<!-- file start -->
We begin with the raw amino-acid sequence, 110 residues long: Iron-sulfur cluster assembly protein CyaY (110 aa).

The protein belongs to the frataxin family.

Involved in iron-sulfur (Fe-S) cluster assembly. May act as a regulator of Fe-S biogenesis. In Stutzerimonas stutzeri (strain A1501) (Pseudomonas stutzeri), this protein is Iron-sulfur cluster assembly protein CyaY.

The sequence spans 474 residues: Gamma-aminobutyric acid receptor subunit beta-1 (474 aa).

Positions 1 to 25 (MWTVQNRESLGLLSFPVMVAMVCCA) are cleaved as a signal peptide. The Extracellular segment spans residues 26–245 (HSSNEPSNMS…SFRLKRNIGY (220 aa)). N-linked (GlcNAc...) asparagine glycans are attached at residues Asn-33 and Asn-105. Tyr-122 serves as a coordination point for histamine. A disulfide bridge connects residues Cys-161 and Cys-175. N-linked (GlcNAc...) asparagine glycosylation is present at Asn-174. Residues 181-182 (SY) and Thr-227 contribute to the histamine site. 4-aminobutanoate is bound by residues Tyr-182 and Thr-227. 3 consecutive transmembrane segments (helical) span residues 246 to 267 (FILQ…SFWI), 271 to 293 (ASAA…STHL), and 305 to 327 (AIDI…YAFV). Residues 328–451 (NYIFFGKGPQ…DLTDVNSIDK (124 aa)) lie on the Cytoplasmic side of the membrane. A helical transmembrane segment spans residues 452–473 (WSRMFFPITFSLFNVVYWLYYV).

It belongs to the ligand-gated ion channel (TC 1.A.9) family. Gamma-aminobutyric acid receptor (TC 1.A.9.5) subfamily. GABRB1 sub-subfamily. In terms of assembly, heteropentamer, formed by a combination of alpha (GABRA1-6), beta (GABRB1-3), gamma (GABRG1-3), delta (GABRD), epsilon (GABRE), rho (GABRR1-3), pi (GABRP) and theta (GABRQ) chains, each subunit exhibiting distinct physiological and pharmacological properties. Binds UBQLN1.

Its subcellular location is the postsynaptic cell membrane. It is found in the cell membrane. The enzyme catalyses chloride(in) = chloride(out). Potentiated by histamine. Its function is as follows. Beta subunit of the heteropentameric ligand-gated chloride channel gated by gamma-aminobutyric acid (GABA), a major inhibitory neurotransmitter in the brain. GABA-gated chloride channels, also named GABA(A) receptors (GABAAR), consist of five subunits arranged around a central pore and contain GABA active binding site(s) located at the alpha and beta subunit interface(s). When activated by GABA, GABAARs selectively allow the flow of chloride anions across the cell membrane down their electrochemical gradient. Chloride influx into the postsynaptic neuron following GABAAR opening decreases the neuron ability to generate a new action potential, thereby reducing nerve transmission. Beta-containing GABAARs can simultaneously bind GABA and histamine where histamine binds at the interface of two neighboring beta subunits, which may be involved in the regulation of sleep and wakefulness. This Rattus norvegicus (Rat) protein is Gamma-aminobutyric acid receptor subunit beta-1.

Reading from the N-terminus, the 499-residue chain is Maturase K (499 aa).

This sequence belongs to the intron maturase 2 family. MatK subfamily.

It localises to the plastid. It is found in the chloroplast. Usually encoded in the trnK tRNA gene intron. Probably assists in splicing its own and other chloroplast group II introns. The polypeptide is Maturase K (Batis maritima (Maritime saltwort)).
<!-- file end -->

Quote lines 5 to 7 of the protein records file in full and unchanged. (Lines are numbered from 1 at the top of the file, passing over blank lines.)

Positions 1 to 25 (MWTVQNRESLGLLSFPVMVAMVCCA) are cleaved as a signal peptide. The Extracellular segment spans residues 26–245 (HSSNEPSNMS…SFRLKRNIGY (220 aa)). N-linked (GlcNAc...) asparagine glycans are attached at residues Asn-33 and Asn-105. Tyr-122 serves as a coordination point for histamine. A disulfide bridge connects residues Cys-161 and Cys-175. N-linked (GlcNAc...) asparagine glycosylation is present at Asn-174. Residues 181-182 (SY) and Thr-227 contribute to the histamine site. 4-aminobutanoate is bound by residues Tyr-182 and Thr-227. 3 consecutive transmembrane segments (helical) span residues 246 to 267 (FILQ…SFWI), 271 to 293 (ASAA…STHL), and 305 to 327 (AIDI…YAFV). Residues 328–451 (NYIFFGKGPQ…DLTDVNSIDK (124 aa)) lie on the Cytoplasmic side of the membrane. A helical transmembrane segment spans residues 452–473 (WSRMFFPITFSLFNVVYWLYYV).

It belongs to the ligand-gated ion channel (TC 1.A.9) family. Gamma-aminobutyric acid receptor (TC 1.A.9.5) subfamily. GABRB1 sub-subfamily. In terms of assembly, heteropentamer, formed by a combination of alpha (GABRA1-6), beta (GABRB1-3), gamma (GABRG1-3), delta (GABRD), epsilon (GABRE), rho (GABRR1-3), pi (GABRP) and theta (GABRQ) chains, each subunit exhibiting distinct physiological and pharmacological properties. Binds UBQLN1.

Its subcellular location is the postsynaptic cell membrane. It is found in the cell membrane. The enzyme catalyses chloride(in) = chloride(out). Potentiated by histamine. Its function is as follows. Beta subunit of the heteropentameric ligand-gated chloride channel gated by gamma-aminobutyric acid (GABA), a major inhibitory neurotransmitter in the brain. GABA-gated chloride channels, also named GABA(A) receptors (GABAAR), consist of five subunits arranged around a central pore and contain GABA active binding site(s) located at the alpha and beta subunit interface(s). When activated by GABA, GABAARs selectively allow the flow of chloride anions across the cell membrane down their electrochemical gradient. Chloride influx into the postsynaptic neuron following GABAAR opening decreases the neuron ability to generate a new action potential, thereby reducing nerve transmission. Beta-containing GABAARs can simultaneously bind GABA and histamine where histamine binds at the interface of two neighboring beta subunits, which may be involved in the regulation of sleep and wakefulness. This Rattus norvegicus (Rat) protein is Gamma-aminobutyric acid receptor subunit beta-1.